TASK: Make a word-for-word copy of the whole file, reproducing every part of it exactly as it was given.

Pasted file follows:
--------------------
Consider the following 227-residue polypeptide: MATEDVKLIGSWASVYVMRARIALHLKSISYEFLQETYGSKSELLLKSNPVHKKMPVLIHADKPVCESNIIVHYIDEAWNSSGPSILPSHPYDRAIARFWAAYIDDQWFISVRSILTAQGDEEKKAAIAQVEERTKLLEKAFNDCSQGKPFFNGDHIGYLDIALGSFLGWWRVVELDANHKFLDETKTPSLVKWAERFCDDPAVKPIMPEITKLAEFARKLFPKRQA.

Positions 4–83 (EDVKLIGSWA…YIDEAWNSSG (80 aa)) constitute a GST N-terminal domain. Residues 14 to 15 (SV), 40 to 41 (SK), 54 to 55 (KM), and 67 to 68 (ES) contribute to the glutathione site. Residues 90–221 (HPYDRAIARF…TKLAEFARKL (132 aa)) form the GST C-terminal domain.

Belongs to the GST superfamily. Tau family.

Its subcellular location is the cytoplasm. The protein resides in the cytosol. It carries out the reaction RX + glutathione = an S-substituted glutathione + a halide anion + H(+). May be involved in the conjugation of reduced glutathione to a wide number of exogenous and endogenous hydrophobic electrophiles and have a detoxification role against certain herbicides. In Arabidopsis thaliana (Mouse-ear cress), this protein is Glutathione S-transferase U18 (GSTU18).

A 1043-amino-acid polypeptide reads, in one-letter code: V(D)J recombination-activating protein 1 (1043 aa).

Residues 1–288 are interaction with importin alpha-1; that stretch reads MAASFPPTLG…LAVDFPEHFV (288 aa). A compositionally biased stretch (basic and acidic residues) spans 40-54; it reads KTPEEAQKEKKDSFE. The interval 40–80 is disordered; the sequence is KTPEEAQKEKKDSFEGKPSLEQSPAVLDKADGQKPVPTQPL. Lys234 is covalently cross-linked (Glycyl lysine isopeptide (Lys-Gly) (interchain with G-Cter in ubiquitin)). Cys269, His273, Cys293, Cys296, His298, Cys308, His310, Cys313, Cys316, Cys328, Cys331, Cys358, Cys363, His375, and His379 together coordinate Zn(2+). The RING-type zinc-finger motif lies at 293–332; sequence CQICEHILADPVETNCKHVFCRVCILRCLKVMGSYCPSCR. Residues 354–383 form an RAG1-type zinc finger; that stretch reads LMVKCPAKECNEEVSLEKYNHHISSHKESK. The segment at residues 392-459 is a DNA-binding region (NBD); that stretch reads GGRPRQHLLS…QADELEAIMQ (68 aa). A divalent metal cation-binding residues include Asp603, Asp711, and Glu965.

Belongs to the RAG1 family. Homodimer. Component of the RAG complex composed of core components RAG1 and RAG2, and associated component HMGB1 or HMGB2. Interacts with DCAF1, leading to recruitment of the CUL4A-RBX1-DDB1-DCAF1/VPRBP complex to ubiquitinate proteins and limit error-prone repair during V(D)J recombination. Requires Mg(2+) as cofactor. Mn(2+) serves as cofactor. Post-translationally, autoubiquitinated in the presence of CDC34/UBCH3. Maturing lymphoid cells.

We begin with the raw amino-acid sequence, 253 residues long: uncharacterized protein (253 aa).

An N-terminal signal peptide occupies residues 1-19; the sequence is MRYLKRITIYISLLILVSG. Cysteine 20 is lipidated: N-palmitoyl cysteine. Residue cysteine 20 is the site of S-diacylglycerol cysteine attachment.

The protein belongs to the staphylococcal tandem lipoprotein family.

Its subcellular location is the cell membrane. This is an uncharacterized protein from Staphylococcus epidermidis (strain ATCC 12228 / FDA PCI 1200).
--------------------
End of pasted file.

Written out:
Consider the following 227-residue polypeptide: MATEDVKLIGSWASVYVMRARIALHLKSISYEFLQETYGSKSELLLKSNPVHKKMPVLIHADKPVCESNIIVHYIDEAWNSSGPSILPSHPYDRAIARFWAAYIDDQWFISVRSILTAQGDEEKKAAIAQVEERTKLLEKAFNDCSQGKPFFNGDHIGYLDIALGSFLGWWRVVELDANHKFLDETKTPSLVKWAERFCDDPAVKPIMPEITKLAEFARKLFPKRQA.

Positions 4–83 (EDVKLIGSWA…YIDEAWNSSG (80 aa)) constitute a GST N-terminal domain. Residues 14 to 15 (SV), 40 to 41 (SK), 54 to 55 (KM), and 67 to 68 (ES) contribute to the glutathione site. Residues 90–221 (HPYDRAIARF…TKLAEFARKL (132 aa)) form the GST C-terminal domain.

Belongs to the GST superfamily. Tau family.

Its subcellular location is the cytoplasm. The protein resides in the cytosol. It carries out the reaction RX + glutathione = an S-substituted glutathione + a halide anion + H(+). May be involved in the conjugation of reduced glutathione to a wide number of exogenous and endogenous hydrophobic electrophiles and have a detoxification role against certain herbicides. In Arabidopsis thaliana (Mouse-ear cress), this protein is Glutathione S-transferase U18 (GSTU18).

A 1043-amino-acid polypeptide reads, in one-letter code: V(D)J recombination-activating protein 1 (1043 aa).

Residues 1–288 are interaction with importin alpha-1; that stretch reads MAASFPPTLG…LAVDFPEHFV (288 aa). A compositionally biased stretch (basic and acidic residues) spans 40-54; it reads KTPEEAQKEKKDSFE. The interval 40–80 is disordered; the sequence is KTPEEAQKEKKDSFEGKPSLEQSPAVLDKADGQKPVPTQPL. Lys234 is covalently cross-linked (Glycyl lysine isopeptide (Lys-Gly) (interchain with G-Cter in ubiquitin)). Cys269, His273, Cys293, Cys296, His298, Cys308, His310, Cys313, Cys316, Cys328, Cys331, Cys358, Cys363, His375, and His379 together coordinate Zn(2+). The RING-type zinc-finger motif lies at 293–332; sequence CQICEHILADPVETNCKHVFCRVCILRCLKVMGSYCPSCR. Residues 354–383 form an RAG1-type zinc finger; that stretch reads LMVKCPAKECNEEVSLEKYNHHISSHKESK. The segment at residues 392-459 is a DNA-binding region (NBD); that stretch reads GGRPRQHLLS…QADELEAIMQ (68 aa). A divalent metal cation-binding residues include Asp603, Asp711, and Glu965.

Belongs to the RAG1 family. Homodimer. Component of the RAG complex composed of core components RAG1 and RAG2, and associated component HMGB1 or HMGB2. Interacts with DCAF1, leading to recruitment of the CUL4A-RBX1-DDB1-DCAF1/VPRBP complex to ubiquitinate proteins and limit error-prone repair during V(D)J recombination. Requires Mg(2+) as cofactor. Mn(2+) serves as cofactor. Post-translationally, autoubiquitinated in the presence of CDC34/UBCH3. Maturing lymphoid cells.

We begin with the raw amino-acid sequence, 253 residues long: uncharacterized protein (253 aa).

An N-terminal signal peptide occupies residues 1-19; the sequence is MRYLKRITIYISLLILVSG. Cysteine 20 is lipidated: N-palmitoyl cysteine. Residue cysteine 20 is the site of S-diacylglycerol cysteine attachment.

The protein belongs to the staphylococcal tandem lipoprotein family.

Its subcellular location is the cell membrane. This is an uncharacterized protein from Staphylococcus epidermidis (strain ATCC 12228 / FDA PCI 1200).